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How Ghost Multicasting communicates over the network.

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Article ID: 151697

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Updated On:

Products

Ghost Solution Suite

Issue/Introduction

This document discusses how Ghost performs multicasting for sending an image from the server to the client.

Resolution

This document discusses the following subjects:

  • NOTE: This document is provided for the Information Technologies professional. It requires knowledge of advanced networking concepts. Symantec Technical Support does not provide assistance with this document. If you need assistance with the information contained in this document, please consult your networking documentation or your Information Technology department.
  • Introduction - How the Ghost Server and Ghost Client communicate over a network
    This section is a general discussion of how Ghost implements the TCP protocol.
  • Part 1 - How Ghost starts the session
    This section provides the steps to make Ghost initiate communications over the network.
  • Part 2 - How Ghost sends image data
    This section describes how Ghost communicates over the network after the Ghost Server's Auto Start criteria have been met.
  • Part 3 - How Ghost closes the session
    This section describes how the Ghost Server and Ghost clients communicate with each other to indicate that the copy process is concluded and to close the session.
  • More information on packets, IP addresses, UDP/TCP protocols, and ports
    This section includes a table that illustrates the sequence of packets sent in Parts 1 through 3, and charts illustrating additional information.



Introduction - How the Ghost Server and Ghost Client communicate over a network
Ghost Multicast communicates through both UDP and TCP. When using the Windows version of Ghost Multicast, the TCP stack at the Ghost Server is provided by Windows. At the Ghost Client, the TCP stack is provided by Ghost.

  • NOTE: Communication across the network requires the proper updated Network Interface Card (NIC) drivers for each computer. 

UDP compared to TCP
Ghost uses a combination of UDP and TCP. TCP cannot be used effectively for multicasting since the TCP protocol is designed for reliable communications between two endpoints, not between a group of client computers and a server. There are no multicasting protocols that use TCP.

UDP is fast and allows Ghost to stream the data: That is, Ghost is not required to wait for an acknowledgment before sending the next packet.

Ghost Multicast Server, GhostCast Server, and Ghost Console require that the network switches and routers be IGMP-capable. When the routers or switches are not IGMP-enabled, Ghost may flood the network with packets or not work at all. See the document Ghost compatibility with IGMP http://www.symantec.com/docs/TECH107126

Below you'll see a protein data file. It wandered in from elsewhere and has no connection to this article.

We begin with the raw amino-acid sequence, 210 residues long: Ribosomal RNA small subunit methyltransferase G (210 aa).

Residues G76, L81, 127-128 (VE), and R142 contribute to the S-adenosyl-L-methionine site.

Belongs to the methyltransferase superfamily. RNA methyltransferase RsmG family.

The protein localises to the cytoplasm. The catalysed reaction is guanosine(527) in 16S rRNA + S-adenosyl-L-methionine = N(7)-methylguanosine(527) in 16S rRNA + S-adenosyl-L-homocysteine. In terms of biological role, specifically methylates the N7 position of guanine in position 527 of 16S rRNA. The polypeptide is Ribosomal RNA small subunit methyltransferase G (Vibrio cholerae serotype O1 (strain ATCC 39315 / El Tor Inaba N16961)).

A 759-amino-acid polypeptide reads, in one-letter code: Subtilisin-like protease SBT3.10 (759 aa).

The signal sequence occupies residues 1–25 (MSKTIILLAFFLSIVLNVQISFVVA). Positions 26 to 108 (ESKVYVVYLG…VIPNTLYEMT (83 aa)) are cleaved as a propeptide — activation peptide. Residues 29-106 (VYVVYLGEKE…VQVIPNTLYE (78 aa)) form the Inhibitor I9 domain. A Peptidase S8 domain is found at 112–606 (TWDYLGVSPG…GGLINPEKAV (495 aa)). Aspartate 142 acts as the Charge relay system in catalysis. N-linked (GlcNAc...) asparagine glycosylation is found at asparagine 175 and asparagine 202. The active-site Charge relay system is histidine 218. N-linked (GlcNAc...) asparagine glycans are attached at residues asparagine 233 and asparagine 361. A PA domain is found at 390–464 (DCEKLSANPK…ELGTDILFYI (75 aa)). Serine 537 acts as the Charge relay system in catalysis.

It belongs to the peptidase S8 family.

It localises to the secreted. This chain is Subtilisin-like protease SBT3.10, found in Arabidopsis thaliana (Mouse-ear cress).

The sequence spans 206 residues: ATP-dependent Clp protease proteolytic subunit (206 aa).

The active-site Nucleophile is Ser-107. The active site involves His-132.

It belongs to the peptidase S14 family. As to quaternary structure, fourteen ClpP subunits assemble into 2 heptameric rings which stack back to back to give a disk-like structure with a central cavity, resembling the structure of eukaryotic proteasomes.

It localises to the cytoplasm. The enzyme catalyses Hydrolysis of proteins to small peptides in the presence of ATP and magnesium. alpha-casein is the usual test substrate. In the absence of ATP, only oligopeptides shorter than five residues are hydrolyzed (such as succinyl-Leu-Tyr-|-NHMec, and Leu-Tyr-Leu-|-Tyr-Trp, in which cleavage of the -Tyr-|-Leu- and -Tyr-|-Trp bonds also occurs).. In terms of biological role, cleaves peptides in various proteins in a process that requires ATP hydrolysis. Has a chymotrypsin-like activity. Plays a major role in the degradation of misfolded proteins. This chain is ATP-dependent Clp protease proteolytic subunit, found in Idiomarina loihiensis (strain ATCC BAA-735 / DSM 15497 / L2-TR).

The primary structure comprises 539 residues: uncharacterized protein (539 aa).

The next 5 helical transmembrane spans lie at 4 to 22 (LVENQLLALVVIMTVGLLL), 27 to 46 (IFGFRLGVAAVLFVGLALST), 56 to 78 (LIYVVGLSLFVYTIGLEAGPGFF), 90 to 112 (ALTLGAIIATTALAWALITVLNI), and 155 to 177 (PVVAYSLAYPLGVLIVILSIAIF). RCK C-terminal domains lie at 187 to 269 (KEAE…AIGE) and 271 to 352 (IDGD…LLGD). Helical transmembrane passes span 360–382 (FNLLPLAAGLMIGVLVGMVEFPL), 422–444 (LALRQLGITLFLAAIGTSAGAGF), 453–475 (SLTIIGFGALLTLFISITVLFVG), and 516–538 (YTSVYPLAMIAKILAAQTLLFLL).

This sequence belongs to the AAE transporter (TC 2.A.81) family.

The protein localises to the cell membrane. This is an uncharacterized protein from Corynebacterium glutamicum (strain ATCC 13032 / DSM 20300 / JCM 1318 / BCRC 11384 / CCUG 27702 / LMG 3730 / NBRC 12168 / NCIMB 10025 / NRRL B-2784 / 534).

How the Ghost Client communicates with TCP
Ghost.exe includes software for communicating through TCP. It packages the information into TCP and sends it to the drivers for the Network Interface Card (NIC). The NIC then sends out the packets. Similarly, when the Ghost Client computer receives a packet, the NIC forwards the information to the Ghost Client.

How the Ghost Server communicates with TCP
When it's run in Windows, the Ghost Multicast Server does not include software for communicating through TCP. Instead, it relies on Windows software. Information is sent to the RML, which packages it for Winsock. Winsock packages the data into TCP and sends the data to the drivers for the Network Interface Card (NIC). The NIC then sends out the packets.

Similarly, when the Ghost Server computer receives a packet, the NIC forwards the information through Winsock and RML and then to the Ghost Server software. RML assigns "ports" to Windows applications to identify which application to send the information to.

Addressing
The Ghost Server and the Ghost Clients recognize each other by their IP addresses. Messages are sent to one or more of the following addresses:

  • The Ghost Client's IP address
  • The Ghost Server's IP address
  • A Broadcast IP address in the form: 226.77.255.255.xxxx
  • A Multicast IP address in the form: 224.77.255.255.xxxx


The details of addressing vary according to the IP Class of addresses on the network. On a network using Class C addresses:

    • The "255" figures in the address (as shown above) represent any value between 0 and 255, but not 0 nor 255.
    • The "xxxx" in the address represents the port number assigned to the application on the server or client computer.


The computer is identified by the 255.255.255.255 portion of the address. The application at each computer is identified by the xxxx portion of the address (the port address). For instance, in the address 123.46.52.105.6666, 123.46.52.105 designates the specific computer and 6666 designates the specific application on that computer.

The port address is a number automatically assigned to applications by the TCP protocol. Each application has a different number so that incoming packets can be routed to the appropriate application. The Ghost Server's port number is assigned by RML (a part of the TCP stack).

Image Verification
Packets - All packets sent by means of the Ghost Multicasting protocol are protected by a checksum.
Images - An image file can be verified during the image creation only by using the Ghost verify function (that is, the switches -VDW and -VFY). The switch -VDW verifies disk writes and the switch -VFY verifies each write to an image file (not spanned images). To verify an image after it has already been created, use the Ghost integrity check. See the document How to handle a corrupt image file.  www.symantec.com/docs/TECH107196

When the Ghost server and Ghost client cannot communicate
When the Ghost Server cannot establish a connection with one or more of the Ghost Clients, the Multicast option on the Ghost client appears dimmed, or Ghost displays an error message (or stops responding) and cannot continue. To resolve connection problems, see the "Troubleshooting Ghost Multicast Problems" section of the document How to create and troubleshoot a Multicast client boot diskwww.symantec.com/docs/TECH106601